Sai Campari? The Italian aperitif (that is, a drink served before a meal to stimulate the appetite) was created in 1860 by Gaspare Campari, who crafted the beverage using a secret recipe of herbs, aromatic plants, and fruit infused in alcohol and water. Today, the distinctive red bottle is a staple at Italian dinner tables and is becoming an increasingly familiar sight in bars -- probably because it makes for a damn good cocktail ingredient.
"It opens your drinks in so many ways," says Tony Tuttle, bar manager at Scottsdale Resort and Conference Center. "The bitterness, the sweetness, the orange, the lemon -- it works really well in cocktails."
Earlier this month, Campari announced the first-ever "Best Aperitivo" Cocktail Competition -- a national contest held in partnership with the U.S. Bartenders' Guild to find the best drinks made with the Italian aperitif. Regional mix-offs would be held across the U.S. from March 15 to April 15, with finalists earning a trip to New York City to compete at the final competition during the Manhattan Cocktail Classic in May.
Casablanca Lounge played host Sunday to the bartenders competing for the chance to represent Arizona. Judging was intense -- former GQ bartender of the year Jason Asher sat directly across from the tenders to judge bartenders' technique in measuring, pouring, and handling bottles, glasses and themselves. Working within a time limit, bartenders crafted three identical cocktails, which were then brought to a separate room where judges rated them appearance, aroma and flavor.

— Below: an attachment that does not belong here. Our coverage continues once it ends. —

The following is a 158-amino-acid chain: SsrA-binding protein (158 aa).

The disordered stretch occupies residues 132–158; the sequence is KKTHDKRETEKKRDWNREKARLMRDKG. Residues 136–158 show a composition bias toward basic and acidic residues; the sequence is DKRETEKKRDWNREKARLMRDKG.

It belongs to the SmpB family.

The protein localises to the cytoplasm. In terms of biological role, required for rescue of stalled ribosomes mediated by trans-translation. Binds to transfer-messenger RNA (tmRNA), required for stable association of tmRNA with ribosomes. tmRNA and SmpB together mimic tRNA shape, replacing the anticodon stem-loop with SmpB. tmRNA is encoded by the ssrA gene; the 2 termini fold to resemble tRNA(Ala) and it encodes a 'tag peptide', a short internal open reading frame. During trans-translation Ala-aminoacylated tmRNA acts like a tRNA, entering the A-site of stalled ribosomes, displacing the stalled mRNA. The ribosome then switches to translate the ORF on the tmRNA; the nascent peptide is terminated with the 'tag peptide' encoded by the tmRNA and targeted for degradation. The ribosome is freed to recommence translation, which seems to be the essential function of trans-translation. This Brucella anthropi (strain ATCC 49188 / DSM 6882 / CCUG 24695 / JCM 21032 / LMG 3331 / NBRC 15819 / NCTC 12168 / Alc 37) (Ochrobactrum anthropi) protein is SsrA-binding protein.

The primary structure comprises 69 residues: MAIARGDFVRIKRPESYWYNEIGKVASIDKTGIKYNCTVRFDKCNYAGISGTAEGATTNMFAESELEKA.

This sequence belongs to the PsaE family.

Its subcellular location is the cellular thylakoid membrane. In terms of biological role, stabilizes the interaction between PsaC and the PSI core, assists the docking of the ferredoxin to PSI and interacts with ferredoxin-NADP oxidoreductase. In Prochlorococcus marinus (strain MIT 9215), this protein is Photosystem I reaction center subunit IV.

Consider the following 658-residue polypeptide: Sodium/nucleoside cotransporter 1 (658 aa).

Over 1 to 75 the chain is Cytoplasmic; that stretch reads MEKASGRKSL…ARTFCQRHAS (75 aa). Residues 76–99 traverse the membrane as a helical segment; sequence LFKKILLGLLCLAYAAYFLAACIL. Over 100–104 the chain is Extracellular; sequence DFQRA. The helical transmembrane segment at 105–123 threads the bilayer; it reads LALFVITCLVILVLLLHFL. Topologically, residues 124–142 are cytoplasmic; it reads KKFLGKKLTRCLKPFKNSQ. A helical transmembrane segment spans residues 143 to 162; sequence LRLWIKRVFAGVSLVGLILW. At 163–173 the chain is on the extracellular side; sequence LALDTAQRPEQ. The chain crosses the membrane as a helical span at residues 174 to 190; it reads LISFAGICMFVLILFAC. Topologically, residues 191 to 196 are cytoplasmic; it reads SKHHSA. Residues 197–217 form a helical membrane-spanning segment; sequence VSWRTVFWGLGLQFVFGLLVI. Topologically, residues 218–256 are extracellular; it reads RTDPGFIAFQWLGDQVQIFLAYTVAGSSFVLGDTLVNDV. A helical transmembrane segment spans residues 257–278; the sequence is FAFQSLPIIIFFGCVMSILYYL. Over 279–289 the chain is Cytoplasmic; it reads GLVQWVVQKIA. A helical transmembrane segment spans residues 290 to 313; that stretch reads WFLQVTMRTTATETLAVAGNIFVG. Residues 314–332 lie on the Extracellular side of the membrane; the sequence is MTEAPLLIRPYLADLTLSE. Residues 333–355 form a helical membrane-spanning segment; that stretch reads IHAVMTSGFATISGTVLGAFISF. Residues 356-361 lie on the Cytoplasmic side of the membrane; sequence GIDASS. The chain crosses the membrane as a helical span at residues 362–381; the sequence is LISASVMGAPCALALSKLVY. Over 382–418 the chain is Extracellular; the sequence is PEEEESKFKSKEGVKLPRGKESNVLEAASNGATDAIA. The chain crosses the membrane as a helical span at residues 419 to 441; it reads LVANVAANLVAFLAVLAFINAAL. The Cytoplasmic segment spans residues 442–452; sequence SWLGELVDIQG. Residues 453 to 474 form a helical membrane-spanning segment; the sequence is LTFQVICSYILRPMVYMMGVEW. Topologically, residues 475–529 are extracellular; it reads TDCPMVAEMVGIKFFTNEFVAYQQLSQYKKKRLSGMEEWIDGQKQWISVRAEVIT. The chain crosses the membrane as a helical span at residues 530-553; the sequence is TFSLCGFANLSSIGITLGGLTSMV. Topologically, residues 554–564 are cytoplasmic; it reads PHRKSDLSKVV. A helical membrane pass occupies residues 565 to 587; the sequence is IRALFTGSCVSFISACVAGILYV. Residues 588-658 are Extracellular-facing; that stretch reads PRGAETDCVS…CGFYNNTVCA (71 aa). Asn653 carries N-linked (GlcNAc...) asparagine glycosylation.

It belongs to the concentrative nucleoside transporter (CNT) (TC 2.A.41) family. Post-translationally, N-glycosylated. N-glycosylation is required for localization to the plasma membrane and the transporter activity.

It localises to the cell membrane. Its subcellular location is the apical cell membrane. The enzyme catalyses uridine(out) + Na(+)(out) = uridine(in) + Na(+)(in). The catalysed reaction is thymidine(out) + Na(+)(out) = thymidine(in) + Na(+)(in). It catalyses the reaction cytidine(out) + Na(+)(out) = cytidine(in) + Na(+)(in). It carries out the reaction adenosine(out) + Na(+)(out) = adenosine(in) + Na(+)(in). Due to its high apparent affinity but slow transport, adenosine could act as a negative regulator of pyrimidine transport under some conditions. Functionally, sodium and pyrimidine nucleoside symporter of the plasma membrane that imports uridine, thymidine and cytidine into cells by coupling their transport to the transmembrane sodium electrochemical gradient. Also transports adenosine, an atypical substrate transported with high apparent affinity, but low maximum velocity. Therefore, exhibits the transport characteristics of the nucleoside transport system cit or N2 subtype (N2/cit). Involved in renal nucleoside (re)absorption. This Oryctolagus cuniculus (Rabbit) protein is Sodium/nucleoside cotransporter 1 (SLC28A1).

Top honors went to Tuttle, who only recently began refocusing on serving drinks after spending time in a managerial position.
"I missed the bar so much that I started getting into learning more cocktails and classic recipes," Tuttle says. "I've been reading a lot of books, making my own tinctures."
The Campari competition was just Tuttle's third ever, though he's familiar with the winner's circle, having placed in the top five in a competition hosted by Woodford Reserve bourbon in November.
Tuttle says he made his drink, the Agave Gusto, to capture the essence of aperitif.
"Gusto in Italian is depth, or variety," Tuttle says. "So mine was a Campari-based cocktail that uses Espolon silver tequila, which lends itself to a lot of cool grapefruit, citrus flavors. Then I went to what I would kind of do if I was going to have a big meal. Lemongrass is a great way to aid digestion, so the syrup I used was lemongrass syrup. Then I sprayed a little orange oil through a flame to finish. Whenever you smell orange, it makes you feel better. It reminds you of spring."
The cocktail impressed the judges not only with its flavor but with its presentation.
"The appearance of the cocktail is outstanding," Asher says. "That's something that we really need to focus on here. It becomes very important in the larger competitions."
Tuttle now heads to New York to represent the state, and Asher says he has his work cut out for him.
"It's a whole different world over there in New York," Asher warns. "If you think it's crazy and you're dripping sweat now, multiply that by ten."
Check back tomorrow to find out how to make Tuttle's Agave Gusto.
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